Mileage

Yeah… so that whole switching to Wednesdays thing didn’t work out so well. Oops. Anyway…

About a year and a half ago I was in a D&D 3.5 game. I was the only one with a hard copy of the Player’s Handbook I just left it at the house we played at. It’s been there ever since until yesterday when I finally got around to picking it up. George, the guy who was holding on to it, made sure to point out some light damage to the corners the book took since I left it at his place.

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He apologized, and I said I was ok with it. And I meant it, too.

I used to be pretty uptight about the condition of my game books, before I realized that what wears books out is getting used. The books I have that are in the best condition are the ones I haven’t really used very much. Alternatively, the book I’ve gotten the most use of, the one that I used to carry with me every where I went, Vampire: the Masquerade (Revised Edition), is in terrible condition.

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That, my friends, is mileage!

So don’t worry about frayed corners or worn bindings or scratched covers. It’s just what love looks like.

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ONE OF US! ONE OF US! HEE HEE HEE!

First of all folks, sorry about last week. I have no excuse, I just completely spaced it. I forgot all about the blog until very late.

This week has been kind of exciting, role-playing wise, because a friend of mine just started her very first game! She’s playing an elf witch in a Pathfinder game. I’ve really enjoyed talking to her about it, following along as she makes her character and learns about the game.

(And in the process, I’ve also finally gotten around to looking at Pathfinder. Everything I’ve heard about Pathfinder, and from what I can tell the whole point of it, is preserving the 3.5 D&D rules once fourth edition came about. But they made changes, and I’m not sure what to make of them. Adding class features seems good, though the new favored class system seems weird. I guess there’s nothing wrong with Pathfinder, but I think I’d prefer to just stick with all my 3.5 material. Stick what you know, right?)

Anyway, the two are similar enough that I can understand the lingo, so it’ll be lots of fun following my friend as she wades further and deeper into my mostest favoritist pastime. I always get a thrill watching new comers to gaming. It’s like a bonus to the group of people I can share my passion with, another person with whom I can engage in that most sacred and honorable of activities, geeking the fuck out.

Heroes?

Today’s post was inspired, in part, by “M for Mature” by Ben “Yahtzee” Croshaw, and calls back to some of the things I’ve talked about lately. Also, the character names were taken from this page.
 

One evening, as the last of the sun’s rays began to withdraw behind the great mountains to the east, a party of orcs made camp for the night after a long day of adventuring. The fire had been provided by Ugzod, the group’s sorcerer, and above it hung a now deceased wild boar, which was caught by the fighter Dur. Nazsnaga, a druid, didn’t approve, but chose to find some fruit for herself instead of starting an argument over it. The camp site had been consecrated by Shaksnik, cleric and priestess, and the party was settling in for a nice meal followed by good night’s sleep.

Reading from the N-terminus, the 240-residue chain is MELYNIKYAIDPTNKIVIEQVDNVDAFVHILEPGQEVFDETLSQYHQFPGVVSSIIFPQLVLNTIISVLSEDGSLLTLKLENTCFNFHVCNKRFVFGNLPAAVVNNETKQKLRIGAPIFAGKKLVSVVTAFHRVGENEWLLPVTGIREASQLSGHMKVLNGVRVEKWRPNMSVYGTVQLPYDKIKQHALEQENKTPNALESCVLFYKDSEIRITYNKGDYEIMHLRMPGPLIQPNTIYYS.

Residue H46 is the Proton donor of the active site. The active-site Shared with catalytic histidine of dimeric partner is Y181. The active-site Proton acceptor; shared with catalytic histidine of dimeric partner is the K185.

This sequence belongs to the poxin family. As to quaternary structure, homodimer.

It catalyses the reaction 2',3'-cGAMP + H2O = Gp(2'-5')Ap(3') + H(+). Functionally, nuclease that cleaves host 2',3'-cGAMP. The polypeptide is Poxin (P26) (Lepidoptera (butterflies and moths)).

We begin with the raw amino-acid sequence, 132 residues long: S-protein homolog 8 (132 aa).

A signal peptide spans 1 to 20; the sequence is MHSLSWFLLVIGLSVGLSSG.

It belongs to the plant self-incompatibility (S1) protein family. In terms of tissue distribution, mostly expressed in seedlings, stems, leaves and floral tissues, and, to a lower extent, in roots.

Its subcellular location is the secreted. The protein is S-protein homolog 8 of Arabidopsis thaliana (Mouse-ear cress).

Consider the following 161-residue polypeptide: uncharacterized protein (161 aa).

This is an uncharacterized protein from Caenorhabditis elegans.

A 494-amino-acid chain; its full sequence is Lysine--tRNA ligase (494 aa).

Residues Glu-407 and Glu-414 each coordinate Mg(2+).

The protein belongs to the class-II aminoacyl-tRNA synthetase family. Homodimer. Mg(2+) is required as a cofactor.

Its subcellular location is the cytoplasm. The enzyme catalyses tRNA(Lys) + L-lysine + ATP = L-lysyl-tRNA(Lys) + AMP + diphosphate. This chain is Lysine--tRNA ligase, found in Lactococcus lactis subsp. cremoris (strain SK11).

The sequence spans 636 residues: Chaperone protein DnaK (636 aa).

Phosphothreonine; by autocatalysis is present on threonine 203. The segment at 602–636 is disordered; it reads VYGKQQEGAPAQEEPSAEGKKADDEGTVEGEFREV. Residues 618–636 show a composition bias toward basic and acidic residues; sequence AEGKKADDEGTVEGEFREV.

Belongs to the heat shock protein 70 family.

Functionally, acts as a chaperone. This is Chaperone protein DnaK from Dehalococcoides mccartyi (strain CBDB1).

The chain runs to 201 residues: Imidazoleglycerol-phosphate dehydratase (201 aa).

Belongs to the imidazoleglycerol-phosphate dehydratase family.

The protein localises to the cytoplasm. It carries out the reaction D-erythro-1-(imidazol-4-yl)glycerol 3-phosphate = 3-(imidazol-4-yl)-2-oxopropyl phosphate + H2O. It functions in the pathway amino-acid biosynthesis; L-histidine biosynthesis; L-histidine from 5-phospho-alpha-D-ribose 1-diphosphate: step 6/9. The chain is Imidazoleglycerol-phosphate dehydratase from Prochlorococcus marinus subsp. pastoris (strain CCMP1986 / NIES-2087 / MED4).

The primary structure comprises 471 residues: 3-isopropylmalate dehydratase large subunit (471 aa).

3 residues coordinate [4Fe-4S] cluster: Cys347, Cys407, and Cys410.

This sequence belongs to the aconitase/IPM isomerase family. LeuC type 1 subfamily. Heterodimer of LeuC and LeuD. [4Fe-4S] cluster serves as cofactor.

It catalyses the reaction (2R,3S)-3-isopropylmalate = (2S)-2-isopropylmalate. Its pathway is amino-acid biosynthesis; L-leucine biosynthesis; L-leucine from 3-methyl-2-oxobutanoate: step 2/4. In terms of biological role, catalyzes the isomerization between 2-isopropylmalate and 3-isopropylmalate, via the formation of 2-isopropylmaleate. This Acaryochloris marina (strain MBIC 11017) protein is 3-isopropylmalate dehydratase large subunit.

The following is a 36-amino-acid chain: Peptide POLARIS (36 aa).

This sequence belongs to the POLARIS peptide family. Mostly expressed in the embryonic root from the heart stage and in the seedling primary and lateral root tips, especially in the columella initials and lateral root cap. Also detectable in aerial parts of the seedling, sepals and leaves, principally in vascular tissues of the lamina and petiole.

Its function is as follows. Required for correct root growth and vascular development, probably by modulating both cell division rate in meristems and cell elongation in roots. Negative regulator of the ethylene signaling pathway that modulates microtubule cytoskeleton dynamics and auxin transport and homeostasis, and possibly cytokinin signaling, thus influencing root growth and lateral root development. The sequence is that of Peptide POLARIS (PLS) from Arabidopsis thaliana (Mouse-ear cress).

Standing guard at the edge of the camp, the ranger Dreggut suddenly picked up a scent that alarmed him. He moved quietly to the others. “Be on your guard,” he said, “I don’t think we’re alone.”

Suddenly, from all around them, another adventuring party emerged from the trees, weapons drawn and ready for battle. They weren’t orcs though. The halfing was wielding a crossbow, and had a backpack that was clearly full of treasure. The elf woman, wearing the barest of garments, held a wooden staff aloft as light streamed from it. The human, wielding an insanely large broadsword, appeared to be one massive, solid muscle clad in scaled armor. And the dwarf, naturally, had an ax.

“Prepare for death, vile creatures!” the elf shouted, “Behold the light of Corellon Larethian and dismay!” But the light coming from her staff only served to illuminate the goosbumps on her bare skin.

“My goodness,” responded Shaksnik, “do the elves really make their women dress like that? You must be freezing, you poor dear! Here, take my coat.”

As she tried to hand her coat to the elf, the human stuck is sword into her face, nearly taking an eye.

“Back, monster! I will not allow evil such as you taint our cleric!”

Shaksnik looked at him, confusion and hurt feelings mixed on her face. “But, I’m a cleric myself.”

At this point Dur felt compelled to interject. “What evil? What are you talking?”

“You, laddie” the dwarf said. “Everyone knows orcs are evil.”

Ugzod burst out laughing. “Dude,” he said, anachronisms be damned, “You’re calling us evil, you bigoted fuck?”

“Yeah” Dreggut added, “Not to mention all that loot the halfling’s carrying. I suppose you guys bought all of that, and the original owners are still alive and well.”

“Uhm…” the halfling responded.

“Enough” the human shouted “We shall do battle!”

“Let’s not,” Nazsnaga said, “We’re all adults here, I’m sure we can come up with some kind of peaceful, mutually beneficial agreement and part ways without bloodshed.”

 

The next morning, Ugzod, Dreggut, Nazsnaga, Dur and Shaksnik were dead, their bodies left, without ceremony, to the crows. And the other party were in a nearby village, being celebrated as heroes.